Neiman, like most brick-and-mortar retail chains, is facing an unprecedented sales downturn as United States officials have shuttered businesses deemed nonessential to slow the spread of the novel coronavirus. This company has approximately 14,000 employees. The retailer announced furloughs and temporary pay cuts as a cash-saving measure during the COVID-19 pandemic. Neiman Marcus has very few options after the company closed all 43 stores, including more than 20 Last Call stores, and two Bergdorf Goodman stores in New York.
Reuters reported on April 20 that Neiman Marcus was discussing possible bankruptcy protection this week. Right before COVID-19 appeared in the United States, department stores' business had weakened because they were slowly adapting to changing consumer tastes. While some department stores have been investing in ways to get customers back, the boom of COVID-19 forced them to suspend sales and no one knew when they would reopen supermarkets.
Many department store chains in the United States are like ships about to be sunk due to the COVID-19 pandemic, and perhaps government support cannot help them save the situation. Neiman Marcus is weighing all of its options to ensure its “financial strength,” according to a statement by the luxury retailer, as it grapples with the cost of doing business during a pandemic.
Digital Transformation Will Redefines Retailing
In 2019, Following Forever 21’s decision to file for bankruptcy, many are suggesting the strong growth of e-commerce and online retailing is killing old-fashioned brick and mortar retailing. While some traditional retailers will survive the “retail apocalypse,” many will not. And in 2020, Neiman Marcus is about to file for bankruptcy due to the pandemic.
Digital businesses will definitely redefine traditional retailing and marketplace boundaries. They drive internal change toward new, unprecedented business environments and are led by customer-first strategies characterized by newfound flexibility.
A leading-edge digital retailer will connect or integrate assets (businesses, divisions, staff, and technologies) to remove barriers that inhibit the blurring of the physical and digital worlds.
Collaboration at multiple levels – staff, processes, and technologies – is a necessary step for digital transformation to occur. Successful retailers will build ecosystems that include other retailers, suppliers, shippers, customers, and technology vendors.
Brick-and-mortar stores now become controllable – and hence, valuable – last-mile distribution and fulfillment outlets that differentiate traditional retailers from the online-only players. A brick-and-mortar distribution network, or digital transformation will help minimize the costs associated with returns, delivery, and even marketing. The chains should put its brick-and-mortar locations to work as a core component of a digital strategy, where it would leverage its physical facilities to fulfill the orders of digital customers.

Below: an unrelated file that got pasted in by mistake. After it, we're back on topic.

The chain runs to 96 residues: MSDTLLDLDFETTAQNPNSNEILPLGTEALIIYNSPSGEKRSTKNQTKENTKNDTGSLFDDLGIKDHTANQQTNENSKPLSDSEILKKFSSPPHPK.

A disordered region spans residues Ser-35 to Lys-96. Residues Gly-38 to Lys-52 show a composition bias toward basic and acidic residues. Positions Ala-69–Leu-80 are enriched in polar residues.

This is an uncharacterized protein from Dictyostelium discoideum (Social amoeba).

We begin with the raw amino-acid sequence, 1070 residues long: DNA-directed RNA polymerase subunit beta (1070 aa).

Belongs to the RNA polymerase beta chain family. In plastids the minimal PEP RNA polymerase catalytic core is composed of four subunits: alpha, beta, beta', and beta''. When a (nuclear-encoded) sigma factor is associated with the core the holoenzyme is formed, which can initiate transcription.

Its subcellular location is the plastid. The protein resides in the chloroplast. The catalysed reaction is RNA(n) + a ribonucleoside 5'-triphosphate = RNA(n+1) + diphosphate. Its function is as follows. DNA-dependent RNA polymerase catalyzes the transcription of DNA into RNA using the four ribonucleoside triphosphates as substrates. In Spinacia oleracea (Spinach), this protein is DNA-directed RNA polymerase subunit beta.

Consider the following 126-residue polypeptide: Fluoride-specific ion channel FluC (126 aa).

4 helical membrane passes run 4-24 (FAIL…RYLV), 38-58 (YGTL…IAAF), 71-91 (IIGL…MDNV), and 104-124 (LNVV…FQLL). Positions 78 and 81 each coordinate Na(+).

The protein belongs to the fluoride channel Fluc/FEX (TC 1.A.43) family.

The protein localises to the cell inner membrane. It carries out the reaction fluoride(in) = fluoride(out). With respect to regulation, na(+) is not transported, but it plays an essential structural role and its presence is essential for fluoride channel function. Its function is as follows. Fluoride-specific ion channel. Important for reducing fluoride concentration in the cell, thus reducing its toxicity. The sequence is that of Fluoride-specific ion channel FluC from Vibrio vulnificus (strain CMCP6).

How Brick-And-Mortal Can Survive in E-Commerce Wave?
E-commerce might be showing a growing trend but that does not mean that brick and mortar retail stores are planning to give up the spotlight. In fact, brick-and-mortar stores contribute to 94% of retail sales. And after taking a look at a retail giant, Amazon, opening a physical store we can see that brick-and-mortars are here to stay for a while.
#1 Building the Customer Experience Power
Many businesses need their physical stores to offer something worthwhile and that will motivate customers to walk in stores so that they can “experience” the brand. This is the way you walk into Neiman Marcus and experience Vera Wang. The in-store experiences can gain “fans”. Retail companies also look to customer experience as a way to generate loyalty in customers. This helps them drive their brand up in terms of customer perception, and thus boost sales at all points of the customer journey.
In our age of information, it has never been easier to obtain information, period. However, this leads to the problem of finding the right information that will cause a positive impact on your business. If you can obtain the right information about your customers and what they want/need, managing CXM (Customer Experience Management) will be easier and provide better outcomes. So, here are some key points to take into account when looking to optimize your CXM.
The whole point of this business practice would be to offer the customer the best, most personalized and informative experience with your brand whether they access it at home or on their phones or whether they decide to physically walk into your stores.